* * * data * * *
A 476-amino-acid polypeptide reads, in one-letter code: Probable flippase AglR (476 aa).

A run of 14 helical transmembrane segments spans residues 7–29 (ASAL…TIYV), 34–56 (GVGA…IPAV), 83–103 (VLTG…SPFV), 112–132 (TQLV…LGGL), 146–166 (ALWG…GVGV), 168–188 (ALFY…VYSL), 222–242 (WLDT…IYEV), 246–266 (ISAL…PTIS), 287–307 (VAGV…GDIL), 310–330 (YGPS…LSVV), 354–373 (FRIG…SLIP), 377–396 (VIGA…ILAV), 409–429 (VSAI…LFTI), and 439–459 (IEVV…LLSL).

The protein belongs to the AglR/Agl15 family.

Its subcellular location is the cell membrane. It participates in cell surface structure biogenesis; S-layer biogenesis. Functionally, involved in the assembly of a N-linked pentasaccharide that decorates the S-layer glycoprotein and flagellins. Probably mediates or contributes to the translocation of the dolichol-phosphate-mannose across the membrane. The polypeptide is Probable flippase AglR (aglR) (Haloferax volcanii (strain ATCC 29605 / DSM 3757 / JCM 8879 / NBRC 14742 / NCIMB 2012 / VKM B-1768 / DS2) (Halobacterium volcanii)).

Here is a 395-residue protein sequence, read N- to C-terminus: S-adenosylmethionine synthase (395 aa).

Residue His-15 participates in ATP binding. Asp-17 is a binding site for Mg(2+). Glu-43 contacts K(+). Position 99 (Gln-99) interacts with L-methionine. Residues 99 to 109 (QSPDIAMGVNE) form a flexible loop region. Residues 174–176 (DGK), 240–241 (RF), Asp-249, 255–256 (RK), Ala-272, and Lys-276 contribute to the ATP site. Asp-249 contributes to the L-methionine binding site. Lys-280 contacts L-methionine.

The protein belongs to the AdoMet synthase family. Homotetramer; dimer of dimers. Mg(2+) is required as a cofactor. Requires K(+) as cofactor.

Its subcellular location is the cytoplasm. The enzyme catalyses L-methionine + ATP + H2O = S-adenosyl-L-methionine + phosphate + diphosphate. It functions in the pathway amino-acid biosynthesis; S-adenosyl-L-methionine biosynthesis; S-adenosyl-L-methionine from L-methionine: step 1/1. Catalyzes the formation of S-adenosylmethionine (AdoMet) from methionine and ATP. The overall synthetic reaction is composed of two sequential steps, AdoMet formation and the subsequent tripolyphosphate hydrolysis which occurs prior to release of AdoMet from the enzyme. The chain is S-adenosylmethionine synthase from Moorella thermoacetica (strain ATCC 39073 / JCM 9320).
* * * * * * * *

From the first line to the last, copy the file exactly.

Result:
A 476-amino-acid polypeptide reads, in one-letter code: Probable flippase AglR (476 aa).

A run of 14 helical transmembrane segments spans residues 7–29 (ASAL…TIYV), 34–56 (GVGA…IPAV), 83–103 (VLTG…SPFV), 112–132 (TQLV…LGGL), 146–166 (ALWG…GVGV), 168–188 (ALFY…VYSL), 222–242 (WLDT…IYEV), 246–266 (ISAL…PTIS), 287–307 (VAGV…GDIL), 310–330 (YGPS…LSVV), 354–373 (FRIG…SLIP), 377–396 (VIGA…ILAV), 409–429 (VSAI…LFTI), and 439–459 (IEVV…LLSL).

The protein belongs to the AglR/Agl15 family.

Its subcellular location is the cell membrane. It participates in cell surface structure biogenesis; S-layer biogenesis. Functionally, involved in the assembly of a N-linked pentasaccharide that decorates the S-layer glycoprotein and flagellins. Probably mediates or contributes to the translocation of the dolichol-phosphate-mannose across the membrane. The polypeptide is Probable flippase AglR (aglR) (Haloferax volcanii (strain ATCC 29605 / DSM 3757 / JCM 8879 / NBRC 14742 / NCIMB 2012 / VKM B-1768 / DS2) (Halobacterium volcanii)).

Here is a 395-residue protein sequence, read N- to C-terminus: S-adenosylmethionine synthase (395 aa).

Residue His-15 participates in ATP binding. Asp-17 is a binding site for Mg(2+). Glu-43 contacts K(+). Position 99 (Gln-99) interacts with L-methionine. Residues 99 to 109 (QSPDIAMGVNE) form a flexible loop region. Residues 174–176 (DGK), 240–241 (RF), Asp-249, 255–256 (RK), Ala-272, and Lys-276 contribute to the ATP site. Asp-249 contributes to the L-methionine binding site. Lys-280 contacts L-methionine.

The protein belongs to the AdoMet synthase family. Homotetramer; dimer of dimers. Mg(2+) is required as a cofactor. Requires K(+) as cofactor.

Its subcellular location is the cytoplasm. The enzyme catalyses L-methionine + ATP + H2O = S-adenosyl-L-methionine + phosphate + diphosphate. It functions in the pathway amino-acid biosynthesis; S-adenosyl-L-methionine biosynthesis; S-adenosyl-L-methionine from L-methionine: step 1/1. Catalyzes the formation of S-adenosylmethionine (AdoMet) from methionine and ATP. The overall synthetic reaction is composed of two sequential steps, AdoMet formation and the subsequent tripolyphosphate hydrolysis which occurs prior to release of AdoMet from the enzyme. The chain is S-adenosylmethionine synthase from Moorella thermoacetica (strain ATCC 39073 / JCM 9320).